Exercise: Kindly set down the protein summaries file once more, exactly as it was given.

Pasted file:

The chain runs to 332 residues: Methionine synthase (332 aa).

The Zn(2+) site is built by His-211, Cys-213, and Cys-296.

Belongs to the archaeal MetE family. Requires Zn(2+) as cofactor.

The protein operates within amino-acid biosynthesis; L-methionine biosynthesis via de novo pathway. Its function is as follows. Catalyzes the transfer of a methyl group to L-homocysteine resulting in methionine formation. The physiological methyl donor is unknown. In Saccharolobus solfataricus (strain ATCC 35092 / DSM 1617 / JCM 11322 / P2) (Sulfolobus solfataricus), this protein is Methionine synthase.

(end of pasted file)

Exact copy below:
The chain runs to 332 residues: Methionine synthase (332 aa).

The Zn(2+) site is built by His-211, Cys-213, and Cys-296.

Belongs to the archaeal MetE family. Requires Zn(2+) as cofactor.

The protein operates within amino-acid biosynthesis; L-methionine biosynthesis via de novo pathway. Its function is as follows. Catalyzes the transfer of a methyl group to L-homocysteine resulting in methionine formation. The physiological methyl donor is unknown. In Saccharolobus solfataricus (strain ATCC 35092 / DSM 1617 / JCM 11322 / P2) (Sulfolobus solfataricus), this protein is Methionine synthase.